Article - preprint
Organizational Studies (Pitzer)
information literacy, research skills, first-year students, first-year seminars, faculty-librarian collaboration
While faculty often express dismay at their students’ ability to locate and evaluate secondary sources, they may also be ambivalent about how to (and who should) teach the skills required to carry out quality undergraduate research. This project sought to assess the impact of programmatic changes and librarian course integration on students’ information literacy (IL) skills. Using an IL rubric to score student papers (n=337) over three consecutive first-year student cohorts, our study shows that when faculty collaborate with librarians to foster IL competencies, the result is a statistically significant improvement in students’ demonstrated research skills. Our study also reveals a collaboration “sweet spot”: The greatest gains accrue when librarians provide moderate input into syllabus and assignment design, followed by one or two strategically placed hands-on library sessions. Successful collaboration thus need not entail completely overhauling content courses so as to make library instruction the centerpiece. Quite the opposite, librarians can help reduce the potential burden on faculty by supporting discipline- and course-specific research goals, as well as by sharing resources and best practices in IL pedagogy.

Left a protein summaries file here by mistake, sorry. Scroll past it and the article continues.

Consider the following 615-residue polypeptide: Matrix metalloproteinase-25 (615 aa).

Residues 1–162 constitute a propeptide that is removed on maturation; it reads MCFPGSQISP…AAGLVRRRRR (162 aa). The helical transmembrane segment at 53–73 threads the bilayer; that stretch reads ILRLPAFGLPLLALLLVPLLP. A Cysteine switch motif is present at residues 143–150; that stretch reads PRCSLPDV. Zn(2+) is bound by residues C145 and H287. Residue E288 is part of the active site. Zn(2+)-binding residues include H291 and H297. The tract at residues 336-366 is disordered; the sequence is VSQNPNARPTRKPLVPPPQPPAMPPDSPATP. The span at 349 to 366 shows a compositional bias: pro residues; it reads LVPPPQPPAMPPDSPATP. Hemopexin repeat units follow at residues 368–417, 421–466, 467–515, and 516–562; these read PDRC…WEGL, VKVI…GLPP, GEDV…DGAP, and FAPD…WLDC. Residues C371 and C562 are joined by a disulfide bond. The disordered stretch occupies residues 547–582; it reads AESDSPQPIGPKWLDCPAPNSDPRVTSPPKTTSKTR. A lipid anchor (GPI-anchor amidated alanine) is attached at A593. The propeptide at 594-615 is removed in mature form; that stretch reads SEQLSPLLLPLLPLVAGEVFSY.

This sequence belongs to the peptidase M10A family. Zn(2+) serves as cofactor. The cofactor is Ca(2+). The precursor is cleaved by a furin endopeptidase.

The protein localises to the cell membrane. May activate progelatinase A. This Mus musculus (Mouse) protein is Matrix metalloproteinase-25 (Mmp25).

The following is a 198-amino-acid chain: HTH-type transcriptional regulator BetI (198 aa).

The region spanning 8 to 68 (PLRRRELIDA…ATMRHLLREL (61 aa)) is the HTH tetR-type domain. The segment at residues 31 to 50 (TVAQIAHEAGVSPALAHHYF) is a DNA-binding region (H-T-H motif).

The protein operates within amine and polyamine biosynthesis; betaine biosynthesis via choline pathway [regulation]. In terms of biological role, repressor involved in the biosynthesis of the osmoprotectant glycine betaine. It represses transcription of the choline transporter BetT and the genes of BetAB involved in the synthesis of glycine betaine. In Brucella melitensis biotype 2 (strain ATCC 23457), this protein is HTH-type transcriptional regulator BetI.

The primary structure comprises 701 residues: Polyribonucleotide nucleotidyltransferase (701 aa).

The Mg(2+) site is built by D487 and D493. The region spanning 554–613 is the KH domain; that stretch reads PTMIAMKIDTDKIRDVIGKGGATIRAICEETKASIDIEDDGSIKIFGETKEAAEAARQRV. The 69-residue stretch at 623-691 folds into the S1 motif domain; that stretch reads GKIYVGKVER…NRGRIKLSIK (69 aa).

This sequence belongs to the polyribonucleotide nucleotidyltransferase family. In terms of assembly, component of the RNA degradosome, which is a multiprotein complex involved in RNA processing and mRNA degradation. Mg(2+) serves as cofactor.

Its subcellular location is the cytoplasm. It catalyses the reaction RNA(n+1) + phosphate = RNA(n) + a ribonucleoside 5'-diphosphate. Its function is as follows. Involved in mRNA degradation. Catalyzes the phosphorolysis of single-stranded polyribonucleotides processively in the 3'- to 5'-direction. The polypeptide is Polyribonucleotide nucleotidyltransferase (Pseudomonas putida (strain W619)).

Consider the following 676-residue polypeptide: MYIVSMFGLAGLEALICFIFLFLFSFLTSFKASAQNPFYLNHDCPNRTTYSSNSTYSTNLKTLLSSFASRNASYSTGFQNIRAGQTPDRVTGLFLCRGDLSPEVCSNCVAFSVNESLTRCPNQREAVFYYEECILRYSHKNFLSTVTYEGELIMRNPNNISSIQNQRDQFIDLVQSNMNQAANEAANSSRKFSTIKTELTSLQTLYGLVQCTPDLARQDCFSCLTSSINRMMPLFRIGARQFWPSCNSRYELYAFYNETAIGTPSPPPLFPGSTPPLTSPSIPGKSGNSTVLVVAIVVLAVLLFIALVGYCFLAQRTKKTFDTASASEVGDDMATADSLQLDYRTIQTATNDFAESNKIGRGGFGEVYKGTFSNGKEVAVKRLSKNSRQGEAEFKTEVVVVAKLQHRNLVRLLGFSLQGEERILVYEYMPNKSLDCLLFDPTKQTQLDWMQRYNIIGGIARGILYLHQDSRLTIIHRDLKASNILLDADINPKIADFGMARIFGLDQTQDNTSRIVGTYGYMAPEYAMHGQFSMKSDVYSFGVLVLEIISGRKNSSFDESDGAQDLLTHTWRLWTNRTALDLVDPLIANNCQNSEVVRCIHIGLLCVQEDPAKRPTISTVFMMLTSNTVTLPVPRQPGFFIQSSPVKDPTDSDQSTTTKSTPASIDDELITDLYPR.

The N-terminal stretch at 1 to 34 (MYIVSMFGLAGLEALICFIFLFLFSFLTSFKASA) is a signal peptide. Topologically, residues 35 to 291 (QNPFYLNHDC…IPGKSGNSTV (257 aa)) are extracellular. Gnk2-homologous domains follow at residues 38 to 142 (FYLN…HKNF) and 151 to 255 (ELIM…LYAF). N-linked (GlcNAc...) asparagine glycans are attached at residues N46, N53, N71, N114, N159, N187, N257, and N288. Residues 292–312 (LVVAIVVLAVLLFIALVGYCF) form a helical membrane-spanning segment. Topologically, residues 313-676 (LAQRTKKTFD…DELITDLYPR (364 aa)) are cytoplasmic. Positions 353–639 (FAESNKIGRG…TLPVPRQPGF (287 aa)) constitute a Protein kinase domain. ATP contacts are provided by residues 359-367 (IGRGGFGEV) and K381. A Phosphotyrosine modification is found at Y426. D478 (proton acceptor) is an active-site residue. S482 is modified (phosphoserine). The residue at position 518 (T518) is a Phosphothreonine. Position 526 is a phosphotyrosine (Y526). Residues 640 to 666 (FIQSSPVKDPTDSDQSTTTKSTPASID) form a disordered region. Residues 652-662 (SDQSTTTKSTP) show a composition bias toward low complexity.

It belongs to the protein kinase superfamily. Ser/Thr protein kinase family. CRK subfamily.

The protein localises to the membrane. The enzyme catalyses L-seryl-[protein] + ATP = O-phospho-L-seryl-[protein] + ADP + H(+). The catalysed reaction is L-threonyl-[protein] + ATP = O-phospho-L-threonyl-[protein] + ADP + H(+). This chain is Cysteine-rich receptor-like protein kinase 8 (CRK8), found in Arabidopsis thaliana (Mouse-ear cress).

Junisbai, B., Lowe, M. S., & Tagge, N. (2016). A Pragmatic and Flexible Approach to Information Literacy: Findings from a Three-Year Study of Faculty-Librarian Collaboration. The Journal of Academic Librarianship, 42(5), 604–611. Preprint.